Turning a missed opportunity into a negative (Updated)

Read U.S. Running Out of Time to Join Shanghai Expo by Glenn Kessler in the Washington Post. This story is a window in the Bush Administration’s view of public diplomacy and, unfortunately, the failure to aggressively prioritize and repair public diplomacy since January 20th.

Also read Adam Minter’s post at Shanghai Scrap about the debacle (h/t Jim Fallows):

Late yesterday afternoon Expo 2010 organizers announced that all national pavilion construction work must begin by June 30. Those who miss the deadline will not be allowed to build their own pavilions, and must instead seek space in a “standardized” pavilion or use a common pavilion. The statement didn’t single out any particular country, but the target of this ultimatum is unmistakably the United States which, along with Andorra and Columbia, is the only country with Chinese diplomatic relations that has not confirmed for the Expo – and perhaps the only nation to have missed multiple fundraising and construction deadlines (set by itself, no less). …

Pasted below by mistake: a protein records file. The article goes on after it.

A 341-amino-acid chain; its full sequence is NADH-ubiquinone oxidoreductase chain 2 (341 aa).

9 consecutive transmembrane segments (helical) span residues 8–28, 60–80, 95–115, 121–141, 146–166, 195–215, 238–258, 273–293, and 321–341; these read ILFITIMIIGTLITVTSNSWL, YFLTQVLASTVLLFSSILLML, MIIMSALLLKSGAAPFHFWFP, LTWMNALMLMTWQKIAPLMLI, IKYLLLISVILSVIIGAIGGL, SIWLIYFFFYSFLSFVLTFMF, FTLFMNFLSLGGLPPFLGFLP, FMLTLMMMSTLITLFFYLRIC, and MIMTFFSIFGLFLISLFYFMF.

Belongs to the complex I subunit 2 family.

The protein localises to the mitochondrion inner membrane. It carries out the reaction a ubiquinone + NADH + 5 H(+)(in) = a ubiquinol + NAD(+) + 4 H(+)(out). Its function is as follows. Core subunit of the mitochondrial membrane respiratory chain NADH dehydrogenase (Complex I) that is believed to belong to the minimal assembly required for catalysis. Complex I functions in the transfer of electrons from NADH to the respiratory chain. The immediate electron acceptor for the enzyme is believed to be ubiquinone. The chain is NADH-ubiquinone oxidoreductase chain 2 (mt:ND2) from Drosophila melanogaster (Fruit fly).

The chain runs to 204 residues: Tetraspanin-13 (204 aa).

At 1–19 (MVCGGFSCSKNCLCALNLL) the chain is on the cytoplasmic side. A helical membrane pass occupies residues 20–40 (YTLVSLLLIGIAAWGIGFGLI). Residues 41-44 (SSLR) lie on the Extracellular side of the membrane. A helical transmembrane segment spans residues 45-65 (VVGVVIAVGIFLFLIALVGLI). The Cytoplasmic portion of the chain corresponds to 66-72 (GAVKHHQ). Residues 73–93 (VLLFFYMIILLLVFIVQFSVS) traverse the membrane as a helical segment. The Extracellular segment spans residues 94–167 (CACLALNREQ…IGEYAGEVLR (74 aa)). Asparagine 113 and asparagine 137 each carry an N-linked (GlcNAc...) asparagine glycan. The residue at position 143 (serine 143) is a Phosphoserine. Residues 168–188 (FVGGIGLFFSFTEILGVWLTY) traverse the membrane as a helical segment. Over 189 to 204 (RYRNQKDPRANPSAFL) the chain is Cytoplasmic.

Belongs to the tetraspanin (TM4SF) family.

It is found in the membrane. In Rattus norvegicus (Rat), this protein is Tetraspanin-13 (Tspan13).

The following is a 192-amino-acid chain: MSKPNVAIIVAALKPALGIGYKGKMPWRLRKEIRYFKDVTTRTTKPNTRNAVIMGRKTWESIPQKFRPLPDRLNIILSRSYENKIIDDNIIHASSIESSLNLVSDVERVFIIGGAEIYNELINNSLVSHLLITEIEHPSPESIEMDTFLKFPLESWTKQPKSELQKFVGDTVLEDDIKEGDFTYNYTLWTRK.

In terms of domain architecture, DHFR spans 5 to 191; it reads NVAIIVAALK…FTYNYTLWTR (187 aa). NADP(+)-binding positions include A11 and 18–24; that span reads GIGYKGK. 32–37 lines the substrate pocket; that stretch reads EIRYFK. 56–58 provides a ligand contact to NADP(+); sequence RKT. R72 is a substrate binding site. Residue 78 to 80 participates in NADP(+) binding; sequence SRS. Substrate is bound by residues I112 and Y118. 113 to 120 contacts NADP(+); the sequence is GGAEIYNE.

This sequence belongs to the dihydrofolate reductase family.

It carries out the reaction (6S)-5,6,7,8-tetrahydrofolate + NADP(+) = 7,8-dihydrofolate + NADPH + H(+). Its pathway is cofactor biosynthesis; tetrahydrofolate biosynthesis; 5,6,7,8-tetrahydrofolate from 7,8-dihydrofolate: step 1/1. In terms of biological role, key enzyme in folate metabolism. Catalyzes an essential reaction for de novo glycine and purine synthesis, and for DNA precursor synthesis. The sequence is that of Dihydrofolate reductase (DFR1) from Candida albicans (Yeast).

… the authorized US pavilion group has only raised $1.5 million of their $61 million budget. The poor fundraising record only hints at the recent disarray and disagreements that have plagued the inexperienced US effort.

And it’s not the only point of disagreement on fundraising that exists within the authorized group, either. Late last month, in two telephone calls for a story that I published in the Atlantic, co-chair Nick Winslow claimed that the “authorized” group had borrowed money from the Chinese government to pay for the pavilion design and site preparation work after it had run out of money (a story that Winslow has told to others). Then, today, in the same Washington Post story, the authorized group claims, instead, that a “Chinese construction company provided the funds for engineering work.” It’s worth noting that the Expo 2010 organizing committee is a branch of the Chinese government, and it maintains a list of “preferred” service providers, including a large number of state-owned construction firms. Presumably, a private firm isn’t going to extend credit to a US non-profit that’s shown itself incapable of raising money – unless somebody is guaranteeing the loan.